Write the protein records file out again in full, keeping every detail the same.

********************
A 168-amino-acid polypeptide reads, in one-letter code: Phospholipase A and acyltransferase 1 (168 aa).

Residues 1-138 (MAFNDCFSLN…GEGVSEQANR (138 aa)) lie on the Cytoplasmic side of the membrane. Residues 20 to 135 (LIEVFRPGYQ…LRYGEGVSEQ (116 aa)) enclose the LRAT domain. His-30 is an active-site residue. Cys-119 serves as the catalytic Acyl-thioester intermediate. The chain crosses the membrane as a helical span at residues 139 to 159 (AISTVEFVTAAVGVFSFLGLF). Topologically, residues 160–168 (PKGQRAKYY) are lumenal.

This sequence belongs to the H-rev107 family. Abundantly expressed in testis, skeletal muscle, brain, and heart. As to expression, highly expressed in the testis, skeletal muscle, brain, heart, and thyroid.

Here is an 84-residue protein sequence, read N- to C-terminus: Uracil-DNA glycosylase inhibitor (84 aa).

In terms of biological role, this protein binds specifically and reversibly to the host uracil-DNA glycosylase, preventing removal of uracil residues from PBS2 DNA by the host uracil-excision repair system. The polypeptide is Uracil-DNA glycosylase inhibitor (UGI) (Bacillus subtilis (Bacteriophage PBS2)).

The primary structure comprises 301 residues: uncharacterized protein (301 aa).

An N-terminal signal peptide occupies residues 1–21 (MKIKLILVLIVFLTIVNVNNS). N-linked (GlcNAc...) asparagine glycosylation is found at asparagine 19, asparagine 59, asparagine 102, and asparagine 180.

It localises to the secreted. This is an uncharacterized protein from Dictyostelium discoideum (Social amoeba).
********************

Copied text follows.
A 168-amino-acid polypeptide reads, in one-letter code: Phospholipase A and acyltransferase 1 (168 aa).

Residues 1-138 (MAFNDCFSLN…GEGVSEQANR (138 aa)) lie on the Cytoplasmic side of the membrane. Residues 20 to 135 (LIEVFRPGYQ…LRYGEGVSEQ (116 aa)) enclose the LRAT domain. His-30 is an active-site residue. Cys-119 serves as the catalytic Acyl-thioester intermediate. The chain crosses the membrane as a helical span at residues 139 to 159 (AISTVEFVTAAVGVFSFLGLF). Topologically, residues 160–168 (PKGQRAKYY) are lumenal.

This sequence belongs to the H-rev107 family. Abundantly expressed in testis, skeletal muscle, brain, and heart. As to expression, highly expressed in the testis, skeletal muscle, brain, heart, and thyroid.

Here is an 84-residue protein sequence, read N- to C-terminus: Uracil-DNA glycosylase inhibitor (84 aa).

In terms of biological role, this protein binds specifically and reversibly to the host uracil-DNA glycosylase, preventing removal of uracil residues from PBS2 DNA by the host uracil-excision repair system. The polypeptide is Uracil-DNA glycosylase inhibitor (UGI) (Bacillus subtilis (Bacteriophage PBS2)).

The primary structure comprises 301 residues: uncharacterized protein (301 aa).

An N-terminal signal peptide occupies residues 1–21 (MKIKLILVLIVFLTIVNVNNS). N-linked (GlcNAc...) asparagine glycosylation is found at asparagine 19, asparagine 59, asparagine 102, and asparagine 180.

It localises to the secreted. This is an uncharacterized protein from Dictyostelium discoideum (Social amoeba).